The governor of Michigan faces another suit from Flint residents who were victims of lead poisoning.
Governor Rick Snyder, along with former members of his staff, are being sued by 15 citizens in a U.S. District Court lawsuit filed April 6. It is looking to gain financial compensation for property damage, loss of business and financial losses stemming from the city’s water crisis. The suit is also looking for punitive damages and compensation for future medical care.
MLive reports the federal racketeering suit targets the city of Flint as well as Snyder and his staff members: former Chief of Staff Dennis Muchmore; the Michigan Department of Environmental Quality and some members of its staff; the Michigan Department of Health and Human Services and its staff members; the City of Flint and members of its public works department; multiple engineering companies that were hired to evaluate the city’s water system; former Mayor Dayne Walling; and three of the city’s former emergency managers. Allegations say the named parties used racketeering activities to try to balance the city budget.
“He wants to run the state like a business,” attorney Marc J. Bern said of Snyder. “Well. The citizens of Flint, as shareholders in the corporation of the state of Michigan, I don’t think they were treated in an appropriate way.”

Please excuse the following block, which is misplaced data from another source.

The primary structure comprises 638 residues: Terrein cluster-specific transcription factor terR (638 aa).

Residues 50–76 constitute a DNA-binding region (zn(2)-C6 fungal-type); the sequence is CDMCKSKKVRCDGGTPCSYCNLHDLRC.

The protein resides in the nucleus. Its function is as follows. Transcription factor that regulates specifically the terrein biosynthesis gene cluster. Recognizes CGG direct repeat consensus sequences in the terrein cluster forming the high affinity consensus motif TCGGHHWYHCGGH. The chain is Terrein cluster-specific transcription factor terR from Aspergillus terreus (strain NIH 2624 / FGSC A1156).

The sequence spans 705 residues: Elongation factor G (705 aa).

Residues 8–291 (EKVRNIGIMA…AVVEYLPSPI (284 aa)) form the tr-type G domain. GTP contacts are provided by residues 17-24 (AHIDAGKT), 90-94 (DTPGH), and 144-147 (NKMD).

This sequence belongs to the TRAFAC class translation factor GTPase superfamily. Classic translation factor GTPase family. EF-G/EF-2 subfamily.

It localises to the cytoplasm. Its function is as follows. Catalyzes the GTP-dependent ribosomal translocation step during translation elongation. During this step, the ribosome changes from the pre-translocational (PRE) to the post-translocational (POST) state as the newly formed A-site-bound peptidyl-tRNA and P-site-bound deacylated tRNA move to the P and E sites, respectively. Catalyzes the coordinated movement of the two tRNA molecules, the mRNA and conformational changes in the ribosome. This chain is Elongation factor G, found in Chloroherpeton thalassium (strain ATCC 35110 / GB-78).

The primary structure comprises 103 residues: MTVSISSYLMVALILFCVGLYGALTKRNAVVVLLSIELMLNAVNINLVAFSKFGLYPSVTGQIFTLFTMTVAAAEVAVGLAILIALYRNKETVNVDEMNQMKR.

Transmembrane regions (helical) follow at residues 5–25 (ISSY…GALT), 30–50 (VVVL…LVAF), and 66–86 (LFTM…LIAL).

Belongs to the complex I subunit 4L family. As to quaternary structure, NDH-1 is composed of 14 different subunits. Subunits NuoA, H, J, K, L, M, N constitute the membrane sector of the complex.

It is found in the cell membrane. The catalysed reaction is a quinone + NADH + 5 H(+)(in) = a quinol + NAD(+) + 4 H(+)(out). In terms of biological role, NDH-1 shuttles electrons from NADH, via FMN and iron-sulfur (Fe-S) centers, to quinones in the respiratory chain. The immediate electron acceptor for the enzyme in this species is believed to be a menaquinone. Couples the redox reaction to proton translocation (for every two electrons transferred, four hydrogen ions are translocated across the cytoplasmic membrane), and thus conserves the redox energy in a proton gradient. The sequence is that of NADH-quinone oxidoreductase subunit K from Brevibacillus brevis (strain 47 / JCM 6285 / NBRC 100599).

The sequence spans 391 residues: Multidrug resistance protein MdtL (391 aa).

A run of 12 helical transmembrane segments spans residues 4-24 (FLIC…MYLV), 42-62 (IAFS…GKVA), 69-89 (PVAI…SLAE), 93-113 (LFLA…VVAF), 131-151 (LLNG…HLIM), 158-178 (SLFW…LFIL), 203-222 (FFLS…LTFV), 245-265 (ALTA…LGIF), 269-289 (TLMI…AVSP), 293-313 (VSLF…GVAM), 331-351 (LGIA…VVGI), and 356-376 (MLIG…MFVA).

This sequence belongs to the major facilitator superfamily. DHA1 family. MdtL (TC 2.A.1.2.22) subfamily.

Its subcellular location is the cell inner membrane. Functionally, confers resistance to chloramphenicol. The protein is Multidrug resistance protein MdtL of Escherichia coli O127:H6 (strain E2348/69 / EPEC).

The lawsuit also says officials inaccurately portrayed the Flint River’s water as drinkable for two years. Residents were charged the nation’s highest rates for water that couldn’t be safely consumed, leading to a change in Flint’s budget deficit. The city had a $3.3 million surplus as a result. Instead of declaring bankruptcy, attorneys say the city appointed an emergency manager. There are also allegations of mail and wire fraud due to citizens being billed and paying for toxic water. Lockwood, Andrews & Newnam and Veolia North America – two companies named in the suit filed under the Racketeer Influenced and Corrupt Organizations Act – say they simply carried out contractual obligations and had no involvement in switching the water source to the Flint River.
Flint residents will be interviewed by federal investigators this weekend. The Associated Press reports the inspector general at the Environmental Protection Agency is holding invitation-only meetings with citizens. One hundred residents submitted complaints between April 2014 and October 2015 to the EPA or the White House about water supply issues.